Many of us have a failure to distinguish between want and need.

Some of the best-paid psychologists work in marketing. Much of their work:

  • Creates and project new insecuirities
  • Implies that happiness is only a purchase away

Are a portion of Australians shopaholics? Gambling and alcohol consumption can become obsessive – what about shopping?


We’re defining ourselves by the products we’re going without.

BBQ’s used to provide a wonderful snapshot of Australian egalaterianism: where people gather to share in food and conversation. Now it’s about “outdoor kitchens” and impressing others with our worldly success.

Despite our ‘laid back’ image, Australians are some of the hardest workers in the world.

Australia: 4 weeks
EUROPE: 6 weeks

Isolation can be a significant by-product of the pursuit of material wealth.

In Australia personal debt is between $6-14k


Australia moved out of ‘Struggle Street’ a while ago.

We need to admit that we’re rich and cope with that.

We used to be the lucky country… now have 3 times and much and do we consider ourselves lucky?

What is the meaning of life? What should I do? These questions are more often answered through television than tibet: consumption now drives how many of us define ourselves.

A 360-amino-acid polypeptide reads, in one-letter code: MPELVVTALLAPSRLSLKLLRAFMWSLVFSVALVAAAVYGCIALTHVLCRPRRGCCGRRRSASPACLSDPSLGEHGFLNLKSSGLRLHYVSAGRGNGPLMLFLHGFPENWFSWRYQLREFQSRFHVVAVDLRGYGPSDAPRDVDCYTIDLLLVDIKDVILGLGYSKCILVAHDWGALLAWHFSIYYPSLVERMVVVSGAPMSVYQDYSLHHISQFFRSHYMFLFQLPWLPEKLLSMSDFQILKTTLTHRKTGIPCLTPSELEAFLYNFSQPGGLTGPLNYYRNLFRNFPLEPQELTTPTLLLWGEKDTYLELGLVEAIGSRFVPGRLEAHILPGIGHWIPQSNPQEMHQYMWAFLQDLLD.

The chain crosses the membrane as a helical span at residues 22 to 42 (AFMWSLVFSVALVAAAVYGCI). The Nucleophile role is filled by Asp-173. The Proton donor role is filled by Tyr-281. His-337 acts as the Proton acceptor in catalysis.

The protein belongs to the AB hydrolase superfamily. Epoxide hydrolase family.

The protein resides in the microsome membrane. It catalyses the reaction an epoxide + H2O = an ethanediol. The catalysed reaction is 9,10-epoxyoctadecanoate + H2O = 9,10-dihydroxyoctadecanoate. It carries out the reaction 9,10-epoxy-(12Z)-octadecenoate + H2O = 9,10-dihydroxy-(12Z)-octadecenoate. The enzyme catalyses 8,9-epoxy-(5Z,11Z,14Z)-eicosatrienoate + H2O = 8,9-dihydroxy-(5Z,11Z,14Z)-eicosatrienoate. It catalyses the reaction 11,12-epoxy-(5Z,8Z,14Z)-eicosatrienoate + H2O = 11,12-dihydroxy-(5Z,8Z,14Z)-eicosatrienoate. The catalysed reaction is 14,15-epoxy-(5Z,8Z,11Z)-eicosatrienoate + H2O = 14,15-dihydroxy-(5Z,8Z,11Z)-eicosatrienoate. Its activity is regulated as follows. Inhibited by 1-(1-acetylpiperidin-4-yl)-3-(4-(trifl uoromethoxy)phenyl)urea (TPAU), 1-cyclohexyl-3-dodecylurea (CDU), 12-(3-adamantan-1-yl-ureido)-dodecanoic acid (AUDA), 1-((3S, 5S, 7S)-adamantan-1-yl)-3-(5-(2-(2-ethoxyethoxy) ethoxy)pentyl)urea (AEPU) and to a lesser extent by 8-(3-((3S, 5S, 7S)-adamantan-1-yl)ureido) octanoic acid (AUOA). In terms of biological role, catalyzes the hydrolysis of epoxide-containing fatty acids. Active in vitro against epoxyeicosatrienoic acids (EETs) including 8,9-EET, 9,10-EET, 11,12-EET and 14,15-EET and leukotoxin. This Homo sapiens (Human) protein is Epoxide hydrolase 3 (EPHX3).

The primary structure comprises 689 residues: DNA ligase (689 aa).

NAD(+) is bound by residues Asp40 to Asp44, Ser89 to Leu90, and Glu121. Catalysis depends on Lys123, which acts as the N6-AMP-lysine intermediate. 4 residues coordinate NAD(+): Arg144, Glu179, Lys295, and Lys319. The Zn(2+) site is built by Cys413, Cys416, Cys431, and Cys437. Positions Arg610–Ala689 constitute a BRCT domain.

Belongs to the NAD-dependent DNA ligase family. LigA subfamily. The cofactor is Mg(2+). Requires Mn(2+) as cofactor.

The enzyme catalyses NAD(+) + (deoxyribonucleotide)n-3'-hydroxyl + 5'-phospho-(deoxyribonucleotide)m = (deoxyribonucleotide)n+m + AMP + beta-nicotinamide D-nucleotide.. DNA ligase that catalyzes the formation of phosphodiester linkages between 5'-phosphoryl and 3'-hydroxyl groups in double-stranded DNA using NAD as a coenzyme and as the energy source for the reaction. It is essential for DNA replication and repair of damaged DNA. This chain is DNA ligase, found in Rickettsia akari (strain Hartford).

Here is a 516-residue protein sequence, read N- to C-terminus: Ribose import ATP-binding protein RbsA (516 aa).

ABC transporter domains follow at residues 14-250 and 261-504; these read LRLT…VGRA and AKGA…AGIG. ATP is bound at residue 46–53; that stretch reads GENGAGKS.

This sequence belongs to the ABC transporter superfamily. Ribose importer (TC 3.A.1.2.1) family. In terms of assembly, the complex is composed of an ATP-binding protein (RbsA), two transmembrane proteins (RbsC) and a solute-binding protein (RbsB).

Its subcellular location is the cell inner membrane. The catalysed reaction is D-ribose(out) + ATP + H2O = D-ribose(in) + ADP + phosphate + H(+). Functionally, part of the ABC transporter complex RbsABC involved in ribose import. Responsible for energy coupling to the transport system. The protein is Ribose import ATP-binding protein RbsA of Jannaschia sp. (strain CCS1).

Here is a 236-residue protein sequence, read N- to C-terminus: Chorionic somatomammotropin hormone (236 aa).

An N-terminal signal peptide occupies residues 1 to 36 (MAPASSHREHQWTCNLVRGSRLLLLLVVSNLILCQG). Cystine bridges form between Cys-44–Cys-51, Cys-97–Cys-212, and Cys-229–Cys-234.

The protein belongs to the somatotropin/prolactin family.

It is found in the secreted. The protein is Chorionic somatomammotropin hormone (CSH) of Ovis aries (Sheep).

Consumption used to be one box in our lives… now it seems to be all of them.

Has money taken on a spiritual character?

The problem isn’t necessarily about money or consumption. It’s about a sense of attachement with money: our attitude to material posessions.

Are we raising consumers or citizens?


During the most recent elections, citizens caught up in a desire to be materially richer were labelled ‘aspirational voters’, but you can be materially content and still be aspirational.

Who isn’t aspirational?

Who doesn’t aspire to next year being better? Who are the retrogrades?


Poverty is an issue: we don’t lack the money to fix it. We lack the will.

Solving the problems of poverty can only be solved by solving the problems of affluence.

The cure for Affluenza is collective: the politics of downshifting.


Means choosing to live a rich life instead of a life of riches.

Deciding when ‘enough’ is: escaping the consumption cycle.


The response to affluenza as a concept seems to have taken the form of:
“We have a responsibility to the market… We can’t just ‘downshift’.” so are neoliberals the new opressors?

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Category: Understanding people